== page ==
I am in a stable, long-term non-monogamous relationship with a man I deeply love. We do not cohabit (I have a deep need for my own space) but we live close to each other and we are in and out of each other’s houses with no forewarning or announcements needed.
Lately my man has taken up with a Very Young Thing. She is awkward, silent, non-communicative, and unwilling to acknowledge my existence as his paramour, even as she readily accepts my friendship and craves interaction with me as an equal. I am just dumbfounded about how to deal with this.
When you say she is ‘unwilling to acknowledge your existence as his paramour’ (which I am assuming is the same as a metamour), I don’t know what you actually mean by that. She isn’t unfriendly with you and I’m not sure what you mean by craving interacting with you as an equal, but what is striking me the most about your question is… why is it you that has to deal with this at all?
Your relationship with your partner is its own individual thing. It doesn’t require you befriend or know his metamours. It might be something you prefer to do, but it is not at all a requirement of having a stable or long-term non-monogamous relationship. She might seek to interact with you, but that isn’t something you have to do. It might be that she is sometimes staying with him or maybe she is going to live with him in the future, which is why I’m assuming you mention the co-habitation. If that’s the case, you can be civil with her, but you don’t need to facilitate or manage a relationship with her.
If she is doing things which upset you or bother you, it’s really down to your partner to actually step in and work things out. I feel like in many situations where women ask me about their metamours, they always seem to be taking on the responsibility of managing a positive relationship even when it’s not necessary or when there are ways their partner actually should be stepping in.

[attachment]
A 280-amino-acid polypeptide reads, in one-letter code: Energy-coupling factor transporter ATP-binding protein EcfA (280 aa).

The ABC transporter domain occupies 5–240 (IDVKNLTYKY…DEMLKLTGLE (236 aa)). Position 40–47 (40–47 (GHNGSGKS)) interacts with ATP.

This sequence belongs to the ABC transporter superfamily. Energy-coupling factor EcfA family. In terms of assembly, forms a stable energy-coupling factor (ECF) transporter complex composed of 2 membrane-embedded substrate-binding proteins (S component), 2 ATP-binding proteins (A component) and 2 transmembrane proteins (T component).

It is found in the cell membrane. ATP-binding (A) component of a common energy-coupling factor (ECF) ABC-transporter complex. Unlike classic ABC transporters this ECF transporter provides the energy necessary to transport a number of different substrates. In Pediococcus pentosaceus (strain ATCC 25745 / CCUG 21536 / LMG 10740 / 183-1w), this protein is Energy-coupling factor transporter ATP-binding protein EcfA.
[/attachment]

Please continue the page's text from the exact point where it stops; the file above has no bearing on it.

Technically, the relationship between your partner and this woman isn’t even really your business. If there’s a need for some facilitation around times you visit and if you don’t really want to be around her, that’s fine, but you need to work that out with your partner and he needs to lead on managing his time appropriately.
Ultimately, you’re allowed to say, “You know what, we don’t really have a lot in common and we don’t get on so I’d appreciate it if we could interact less frequently” or “I sense you have some expectations or wants about the type of friendship you hope to have with me and while I understand that you desire a close friendship with me, I don’t really feel like we mesh well. Aside from us dating the same person, we don’t really have much in common and I would prefer if we could just remain acquaintances, rather than forcing a friendship. I feel like forcing a friendship makes me feel uncomfortable.”
All you have to do is put your boundaries up, make them clear to her, and then if she continues to cross them, make your partner aware of that and also make it clear what the consequences for someone violating your boundaries will be. Maybe you choose to never go to his place when you know she will be there? It’s hard for me to say what your consequences will be without really knowing what’s going on.
At any rate, don’t put pressure on yourself to be friends with someone you don’t want to be friends with. You don’t have to be friends with her. As long as your partner isn’t hiding her from you and lying to you and as long as your safer sex rules are being respected, there’s not really much else you need to know or deal with when it comes to her.
I hope this helps and good luck!
Note: I wrote this column in 2017 and it’s possible that my perspectives may have shifted or changed in that time. Feel free to send in a similar question if you have it.
Do you have a question?
If you have a non-monogamous relationships question to ask, please email it to email@example.com. Your question will be posted anonymously.